4DCT scanning will be performed bilaterally on 60 patients (30 males, 30 females) with unilateral SLIL injury who are scheduled to undergo a surgical intervention. In addition, patients will have pre-surgical volar and dorsal arthroscopic confirmation of ligament injury, categorized by Geissler and European Wrist Arthroscopy Society (EWAS) classifications; video recording of the arthroscopy will be obtained for later analysis. PRWE and VAS questionnaires will be completed at the 4DCT visit for the injured wrist and the Total Patient Rated Wrist Evaluation (PRWE) score (sum of pain and function subscales) and composite change in Visual Analog Pain Scale (VAS) score used in the analysis. 4DCT wrist data will be obtained while the subjects perform flexion-extension and radial-ulnar deviation. The dynamic image sequence will be processed with existing software tools to obtain metrics describing the interosseous distances between the articular surfaces of the scaphoid, lunate, and radius, during the movement cycles. Given the difficulty of diagnosing SLIL injury, the uninjured contralateral wrist is often used as a "control" for comparison by physicians; therefore, the difference in right/left metrics will be used in the study.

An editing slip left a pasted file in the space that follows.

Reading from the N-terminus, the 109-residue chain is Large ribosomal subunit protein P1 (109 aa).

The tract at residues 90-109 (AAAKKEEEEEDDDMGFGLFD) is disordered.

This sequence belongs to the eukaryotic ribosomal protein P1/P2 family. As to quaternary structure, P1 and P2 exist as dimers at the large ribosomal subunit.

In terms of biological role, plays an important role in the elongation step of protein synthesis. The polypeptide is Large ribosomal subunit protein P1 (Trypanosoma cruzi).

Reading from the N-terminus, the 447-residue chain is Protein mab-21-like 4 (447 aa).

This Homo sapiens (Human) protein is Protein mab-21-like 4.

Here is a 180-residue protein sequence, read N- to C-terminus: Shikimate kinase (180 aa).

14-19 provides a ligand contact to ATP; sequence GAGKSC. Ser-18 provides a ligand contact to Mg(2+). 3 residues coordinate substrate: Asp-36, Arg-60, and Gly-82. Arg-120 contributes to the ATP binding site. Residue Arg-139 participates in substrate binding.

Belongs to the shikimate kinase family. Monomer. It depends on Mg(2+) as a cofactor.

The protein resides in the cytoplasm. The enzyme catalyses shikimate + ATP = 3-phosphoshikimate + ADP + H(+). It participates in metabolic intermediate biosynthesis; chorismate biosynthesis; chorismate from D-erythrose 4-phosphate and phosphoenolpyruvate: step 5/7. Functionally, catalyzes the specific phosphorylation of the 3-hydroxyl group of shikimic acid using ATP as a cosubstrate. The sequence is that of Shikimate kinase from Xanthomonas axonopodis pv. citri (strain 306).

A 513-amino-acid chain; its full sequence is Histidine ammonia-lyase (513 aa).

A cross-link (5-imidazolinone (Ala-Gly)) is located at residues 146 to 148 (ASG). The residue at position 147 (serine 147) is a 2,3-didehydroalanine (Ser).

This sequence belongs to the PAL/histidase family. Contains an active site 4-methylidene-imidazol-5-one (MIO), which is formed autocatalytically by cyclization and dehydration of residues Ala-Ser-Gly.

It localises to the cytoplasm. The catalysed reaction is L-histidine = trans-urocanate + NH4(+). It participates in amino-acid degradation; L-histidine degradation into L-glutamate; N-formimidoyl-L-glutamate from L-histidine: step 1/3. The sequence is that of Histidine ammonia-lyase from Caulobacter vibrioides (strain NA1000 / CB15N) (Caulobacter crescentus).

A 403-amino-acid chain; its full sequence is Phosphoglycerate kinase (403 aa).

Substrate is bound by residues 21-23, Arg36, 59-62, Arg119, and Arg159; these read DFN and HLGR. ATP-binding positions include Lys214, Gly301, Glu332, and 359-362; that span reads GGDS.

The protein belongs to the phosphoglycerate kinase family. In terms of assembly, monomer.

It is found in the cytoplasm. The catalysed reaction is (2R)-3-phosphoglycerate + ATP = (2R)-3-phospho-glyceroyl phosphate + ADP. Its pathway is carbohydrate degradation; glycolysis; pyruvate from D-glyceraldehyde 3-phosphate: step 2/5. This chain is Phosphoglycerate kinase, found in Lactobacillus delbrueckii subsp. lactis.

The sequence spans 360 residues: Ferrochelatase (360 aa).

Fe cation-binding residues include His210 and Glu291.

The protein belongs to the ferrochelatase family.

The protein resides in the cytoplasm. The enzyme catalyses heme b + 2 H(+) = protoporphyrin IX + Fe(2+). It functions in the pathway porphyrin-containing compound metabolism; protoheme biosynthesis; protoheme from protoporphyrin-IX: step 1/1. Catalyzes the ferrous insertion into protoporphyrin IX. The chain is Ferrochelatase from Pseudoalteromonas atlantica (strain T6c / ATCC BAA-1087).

The same 60 patients ( see Aim 2) will be evaluated. Surgeons will assess pre-surgical scapholunate interosseus distances (quantified using 4DCT in Aim 2) and document a treatment plan to address the particular injury. Subsequently, 4DCT-based treatment plans will be compared with arthroscopic evaluation (obtained in Aim 2); any existing wrist x-rays (e.g. AP, lateral, stress views) and MRIs may be used in this comparison as well. The surgeon will then select and perform the targeted surgical intervention based on both 4DCT and arthroscopic findings. 4DCT will be performed, and the PRWE and VAS completed by patients at 1 year postoperatively; quantification of radioscaphoid contact patterns will be assessed during bilateral wrist flexion-extension and radial-ulnar deviation to determine if normal patterns of motion are restored.